PS 82-92 - TNRS: A taxonomic name resolution service for plants

Friday, August 12, 2011
Exhibit Hall 3, Austin Convention Center
Brad Boyle1, Zhenyuan Lu2, Juan Antonio Raygoza Garay3, Nicole Hopkins3, Chris Freeland4, Brian J. Enquist5, William Piel6, Martha Narro3, Sonya Lowry3 and Sheldon McKay3, (1)Ecology and Evolutionary Biology Department, University of Arizona, Tucson, AZ, (2)Cold Spring Harbor Laboratory, (3)iPlant Collaborative, (4)Missouri Botanical Garden, (5)Ecology and Evolutionary Biology, University of Arizona, Tucson, AZ, (6)Yale University

Taxonomic error is a major impediment to integrative research in organismal biology. Misspelled, outdated, or ambiguous names are common in ecological data, and can lead to mismatched observations, erroneous conclusions, and an inability to generalize results across space and time. Even databases such as GBIF (, VegBank (, SALVIAS (, and TraitNet ( suffer from taxonomic error and uncertainty, with up to 30% of taxon-author strings unmatched to any validly-published name. Among published names, 5-20% may be synonymous. The implications of such high rates of error for ecology, conservation biology, and science-based policy are severe. Unfortunately, despite the growing availability of digitized sources of names (,,, and taxonomic opinion (,, the standardization of taxonomic names remains a time-consuming, error-prone, and largely ad hoc process. 


As a contribution to solving this taxonomic impediment, iPlant ( and the Botanical Information and Ecology Network (, in collaboration with the Missouri Botanical Garden ( and others, have developed the Taxonomic Name Resolution Service, or TNRS, an online tool for automated and user-assisted standardization of plant taxonomic names. The TNRS rapidly validates lists of species against the authoritative compilation of names and synonymy within the Tropicos database ( Building upon and extending existing open source solutions such as the GNI parser ( ) and Taxamatch ( ), the TNRS detects and corrects misspelled names and authorities, extracts embedded annotations and morphospecies strings, converts synonyms to accepted names, and provides updated names of families according to the recent APGIII classification.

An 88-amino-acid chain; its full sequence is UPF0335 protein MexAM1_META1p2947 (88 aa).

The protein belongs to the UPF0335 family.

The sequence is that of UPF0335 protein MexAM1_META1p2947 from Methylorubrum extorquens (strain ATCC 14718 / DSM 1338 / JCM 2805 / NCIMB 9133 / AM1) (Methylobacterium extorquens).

Currently accessible as a stand-alone web application (, the TNRS will also be released within the iPlant Discovery Environment ( ) and as a RESTful web service with additional functionality, including the ability to discover and standardize taxon names at tips and internal nodes of phylogenies.

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